Today, Lynne Craven writes about why it is time to stop talking about care and support planning and start doing… Written to coincide with the publication of C4CC partner, National Voices’, discussion paper – ‘What is the role of VCSE organisations in care and support planning?’ as part of their Wellbeing Our Way programme. Join the conversation at #PlanForLife
The NHS is creaking, under pressure to provide more with less. Morale among staff is generally low and this cannot be conducive for building collaborative partnerships with patients.
Time – there just isn’t enough, and yet time spent now will save time later. The same goes for money, spend today, save tomorrow.
Those two things are required – time and money – if collaborative care and support plans are going to be available to the people with long-term conditions who want one. People like me.
We were promised care plans in 2010, we keep being promised personalised care. There’s even a model for it. There are probably some lucky people out there who have had collaborative conversations with health professionals committed to partnership working. I’m a patient (sometimes – mostly I’m a person) committed to partnership working and yet, even though I’ve asked, I’ve still not got a care plan.
A plan that I’ve made with a healthcare professional, that is recorded somewhere so it can be reviewed. One that is centred on my preferences and takes into account my social and emotional needs as well as what I need medically. One that goes across secondary and primary care. And one that is dynamic, that changes as I change and adapts as I adapt.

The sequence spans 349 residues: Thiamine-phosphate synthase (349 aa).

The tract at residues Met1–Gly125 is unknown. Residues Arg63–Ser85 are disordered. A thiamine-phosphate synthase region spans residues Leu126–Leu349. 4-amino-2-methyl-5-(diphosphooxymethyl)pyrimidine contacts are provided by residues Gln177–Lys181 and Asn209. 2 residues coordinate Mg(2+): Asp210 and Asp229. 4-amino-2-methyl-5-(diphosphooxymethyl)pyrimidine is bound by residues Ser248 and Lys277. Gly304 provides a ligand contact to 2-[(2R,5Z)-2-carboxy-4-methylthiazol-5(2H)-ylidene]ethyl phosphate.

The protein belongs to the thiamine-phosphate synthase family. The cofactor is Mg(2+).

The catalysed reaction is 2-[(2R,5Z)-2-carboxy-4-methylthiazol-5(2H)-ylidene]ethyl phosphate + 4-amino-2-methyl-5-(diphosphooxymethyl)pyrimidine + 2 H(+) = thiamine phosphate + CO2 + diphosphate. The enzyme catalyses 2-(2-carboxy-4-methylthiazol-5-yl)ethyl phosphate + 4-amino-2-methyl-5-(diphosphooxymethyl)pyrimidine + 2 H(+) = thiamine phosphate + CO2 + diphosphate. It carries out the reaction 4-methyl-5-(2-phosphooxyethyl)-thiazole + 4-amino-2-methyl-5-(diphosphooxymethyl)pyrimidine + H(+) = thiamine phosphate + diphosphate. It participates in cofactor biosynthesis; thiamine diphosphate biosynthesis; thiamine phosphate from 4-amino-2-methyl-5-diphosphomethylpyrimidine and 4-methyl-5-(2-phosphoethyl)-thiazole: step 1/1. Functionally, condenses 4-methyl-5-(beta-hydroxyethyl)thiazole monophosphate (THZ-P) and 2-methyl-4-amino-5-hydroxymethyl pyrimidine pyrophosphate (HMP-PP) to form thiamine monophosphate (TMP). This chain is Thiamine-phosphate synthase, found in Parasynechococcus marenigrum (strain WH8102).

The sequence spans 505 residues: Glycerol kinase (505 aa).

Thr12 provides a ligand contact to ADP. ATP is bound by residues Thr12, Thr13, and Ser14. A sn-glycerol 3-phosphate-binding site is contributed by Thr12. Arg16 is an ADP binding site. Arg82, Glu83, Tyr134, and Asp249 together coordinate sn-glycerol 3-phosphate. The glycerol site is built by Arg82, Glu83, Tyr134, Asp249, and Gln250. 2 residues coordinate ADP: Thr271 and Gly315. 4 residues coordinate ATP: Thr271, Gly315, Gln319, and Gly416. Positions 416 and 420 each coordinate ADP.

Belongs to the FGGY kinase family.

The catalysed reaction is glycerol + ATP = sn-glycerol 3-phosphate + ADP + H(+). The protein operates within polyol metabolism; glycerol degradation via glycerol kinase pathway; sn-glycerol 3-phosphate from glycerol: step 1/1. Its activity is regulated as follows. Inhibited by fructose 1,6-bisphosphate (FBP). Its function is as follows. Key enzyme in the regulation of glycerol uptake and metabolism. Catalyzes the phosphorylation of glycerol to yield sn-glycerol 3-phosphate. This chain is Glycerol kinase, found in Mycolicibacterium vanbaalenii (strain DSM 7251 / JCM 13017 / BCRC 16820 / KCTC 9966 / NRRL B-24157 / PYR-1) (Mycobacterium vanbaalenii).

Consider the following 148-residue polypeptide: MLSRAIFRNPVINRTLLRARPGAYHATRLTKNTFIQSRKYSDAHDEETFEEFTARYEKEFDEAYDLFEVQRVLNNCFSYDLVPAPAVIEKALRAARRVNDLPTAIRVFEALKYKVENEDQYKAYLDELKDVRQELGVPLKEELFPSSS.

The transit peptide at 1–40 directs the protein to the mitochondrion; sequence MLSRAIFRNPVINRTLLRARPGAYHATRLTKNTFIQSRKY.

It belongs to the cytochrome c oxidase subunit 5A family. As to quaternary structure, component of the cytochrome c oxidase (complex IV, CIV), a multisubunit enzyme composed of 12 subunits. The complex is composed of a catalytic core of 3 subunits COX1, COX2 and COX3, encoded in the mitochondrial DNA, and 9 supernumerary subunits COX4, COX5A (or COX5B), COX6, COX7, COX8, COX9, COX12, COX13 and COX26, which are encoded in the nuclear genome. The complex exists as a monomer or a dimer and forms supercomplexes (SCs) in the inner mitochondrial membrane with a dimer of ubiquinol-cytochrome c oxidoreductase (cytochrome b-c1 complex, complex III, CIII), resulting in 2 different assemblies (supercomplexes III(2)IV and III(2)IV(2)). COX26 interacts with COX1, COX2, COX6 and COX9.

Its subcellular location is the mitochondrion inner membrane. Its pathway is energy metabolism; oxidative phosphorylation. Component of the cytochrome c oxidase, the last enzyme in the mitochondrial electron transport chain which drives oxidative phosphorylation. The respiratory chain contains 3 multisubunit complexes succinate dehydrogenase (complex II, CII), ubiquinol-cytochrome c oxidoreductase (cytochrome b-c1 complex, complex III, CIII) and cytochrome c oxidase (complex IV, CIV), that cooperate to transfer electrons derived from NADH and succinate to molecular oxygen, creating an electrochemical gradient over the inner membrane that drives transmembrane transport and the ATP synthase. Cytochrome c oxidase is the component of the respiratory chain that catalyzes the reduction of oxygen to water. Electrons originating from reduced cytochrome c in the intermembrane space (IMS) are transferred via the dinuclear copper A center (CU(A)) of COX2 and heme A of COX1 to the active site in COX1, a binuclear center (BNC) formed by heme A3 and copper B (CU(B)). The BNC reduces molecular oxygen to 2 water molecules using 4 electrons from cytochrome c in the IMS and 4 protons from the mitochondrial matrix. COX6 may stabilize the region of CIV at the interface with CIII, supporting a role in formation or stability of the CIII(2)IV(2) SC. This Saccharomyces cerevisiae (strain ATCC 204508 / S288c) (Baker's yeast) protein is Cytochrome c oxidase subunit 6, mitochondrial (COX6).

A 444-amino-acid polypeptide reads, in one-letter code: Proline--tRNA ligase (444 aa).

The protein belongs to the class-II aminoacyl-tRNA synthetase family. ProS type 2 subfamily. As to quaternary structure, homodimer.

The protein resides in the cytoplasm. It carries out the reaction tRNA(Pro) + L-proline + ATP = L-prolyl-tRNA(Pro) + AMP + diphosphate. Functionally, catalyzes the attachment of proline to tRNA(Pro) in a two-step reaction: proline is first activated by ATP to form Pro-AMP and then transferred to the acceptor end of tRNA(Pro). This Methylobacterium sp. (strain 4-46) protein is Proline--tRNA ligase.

If we look at the House of Care model we can see that personalised care and support planning conversations happen when engaged patients meet with clinicians committed to partnership working in a system that is supportive. All the elements are required. The reason it’s not happening with me at the moment I think is because the system isn’t supporting it. The system treats me as a passive recipient; I see the doctor to receive results rather than seeing the doctor to discuss results I’ve received in advance.
I am not a passive patient, I’m one of the ‘activated’ ones; making a collaborative care and support plan with me should be fairly straightforward. What about the people who are less engaged with their health, who perhaps are less health literate than me? Who probably need a care and support plan more than I do?
Surely it’s time to start doing, we’ve talked for long enough. It is happening in pockets, there are tools to help from charities and national bodies. There is evidence that it uses resources better in the long run. We just need to get on with it… Please while I’m still healthy enough!
Lynne Craven has lived with MS since the age of 34, and has added familial hypercholesterolaemia and under active thyroid along the way. Lynne is a member of the Royal College of General Practitioners’ Network of Champions for Collaborative Care and Support Planning. She tweets at @sm_partnership and sometimes uses #getLynneacareplan to make the point that she wants one.
About Wellbeing Our Way
Wellbeing Our Way brings together community and voluntary organisations to share innovative approaches for empowering people to manage their health and work towards their personal goals; make decisions about the care, support and treatment they receive; and engage with and shape health and care support. To find out more about Wellbeing Our Way, please contact firstname.lastname@example.org